Literally three days away from a whole year since the release of Keenen Ivory Wayan's mega-grossing horror spoof, "Scary Movie
," "Scary Movie 2" comes with the same director, many of the same writers (there are seven screenwriters listed in the credits!), and several cast member returnees. What has, unfortunately, not returned in "Scary Movie 2" is its predecessor's rapid-fire energy, shockingly raunchy humor, or even its joke-to-laughter ratio. What was once a novel idea just last summer has since grown rather stale, and it shows. "Scary Movie 2," while occasionally uproarious (but not occasionally enough), is a wasted opportunity that comes off less as a major motion picture, and more as an endless parade of comedic skits strung together by the thinnest of stories, with no purpose other than to make the studio heads mucho dinero.
Bypassing the lampooning of slasher films, "Scary Movie 2" takes direct aim at the supernatural genre, and loosely follows the plotting of 1999's "The Haunting," which was a very bad movie in and of itself. Sweet-faced heroine Cindy (Anna Faris) and her college friends, including pothead Shorty (Marlon Wayans), repressed homosexual Ray (Shawn Wayans), and sassy Brenda (Regina Hall), are chosen by a college professor (Tim Curry) to participate in a study taking place at the infamously haunted Hell House. Once the setup is finished, there isn't much in the way of a cohesive narrative, with Cindy and her college pals getting stalked by a bunch of ghost, one of which is drawn to Cindy because she bears a striking resemblance to his beloved mistress.
The first thirty minutes of "Scary Movie 2" are its best. Getting off to a side-splitting start with a spoof of "The Exorcist" (with James Woods and Andy Richter playing priests out to exorcise the possessed Natasha Lyonne), the film remains fast-paced and snappily written until, following a disgustingly funny dinner scene, it completely falls apart, jumping inconsistently from one scene to the next without any sort of coherence. It is as if the opening half-hour was fully written and planned, and then director Keenen Ivory Wayans and his ragtag team of "writers" just began randomly pulling stuff out of their head to shoot on any given day.
Direct movie spoofs make up the majority of the picture's running time, whether it be "Poltergeist," "The Haunting," "Hollow Man," "Charlie's Angels," "Hannibal," "Dude, Where's My Car?," or "Save the Last Dance." While some are certainly amusing, most feel merely desperate, tired, and predictable. It's one thing to turn a film's memorable moments on their head, and quite another to simply remake the scene without any skewering. This is basically what Wayans has done here, and it is lazy filmmaking.
Whereas the original developed characters with distinct, yet appropriately silly, personalities, the sequel wastes its cast terribly, with only one person making a notable impression. Chris Elliott (1998's "There's Something About Mary") is an absolute showstopper as the mansion's weirdo caretaker, Hanson, who has a deliriously deformed left hand that is the subject of many tear-inducing laughs. Whenever Elliott is onscreen, the movie jump-starts to life just as it has begun wading through an abyss of unfunny material. Anna Faris, as good-girl Cindy, doesn't get as much to do as she did in "Scary Movie" #1, despite remaining the central character. Faris is a promising actress, and could very well hold her own in a more down-to-earth kind of movie. The only other actor worth positively mentioning is Regina Hall, who has resurrected her spicy role of Brenda, and brightens up her scenes.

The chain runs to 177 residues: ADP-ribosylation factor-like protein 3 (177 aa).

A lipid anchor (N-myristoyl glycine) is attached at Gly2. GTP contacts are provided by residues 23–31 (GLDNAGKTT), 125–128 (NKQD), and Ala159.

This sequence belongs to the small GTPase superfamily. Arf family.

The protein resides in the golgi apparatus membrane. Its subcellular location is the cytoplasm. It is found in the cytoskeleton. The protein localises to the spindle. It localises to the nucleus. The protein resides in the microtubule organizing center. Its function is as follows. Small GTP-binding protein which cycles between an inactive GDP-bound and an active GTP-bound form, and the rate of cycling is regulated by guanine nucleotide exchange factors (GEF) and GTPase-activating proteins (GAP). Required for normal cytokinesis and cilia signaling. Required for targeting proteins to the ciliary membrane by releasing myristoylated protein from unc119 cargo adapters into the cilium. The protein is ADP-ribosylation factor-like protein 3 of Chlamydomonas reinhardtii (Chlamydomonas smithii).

The movie's new additions don't fare nearly as well. Every single one has next to nothing to do but stand around and recite myriad lines of dialogue that are supposed to be funnier than they actually are. Tim Curry (2000's "Charlie's Angels"), so talented, is so transparent as to not even seem, in retrospect, like he was even in the film. The same goes for Tori Spelling (1999's "Trick"), as Alex, a supposed innocent who begins a lurid affair with a ghost; Kathleen Robertson (2000's "Beautiful"), as the voluptuous Theo; and Christopher Kennedy Masterson (TV's "Malcolm in the Middle"), as Cindy's token horny love interest.
Filled with gags involving sex, semen, urine, puke, and farting, "Scary Movie 2," nonetheless, feels tame in comparison to the original, perhaps because the jokes are shameless rehashes of scenes that were already done last year. "Scary Movie
" was shocking in what it could get away with, and what it was willing to show; this follow-up, on the other hand, is predictable and doesn't even attempt to outdo its competitor.
"Scary Movie 2" does have some big laughs, as expected. The "Exorcist" prologue, as already mentioned, is deliciously zany, as is an ongoing gag involving a foul-mouthed, trash-talking parrot, and the unforgettable role of Chris Elliott. Even still, long stretches are vacuous of successful humor, and at 82 minutes, the whole thing plays like little more than an afterthought that seems to have taken about five days to shoot. Choppily edited and obviously rushed to theaters to quickly make a tidy profit, "Scary Movie 2" reinforces the age-old adage that sequels really do usually suck.
©2001 by Dustin Putman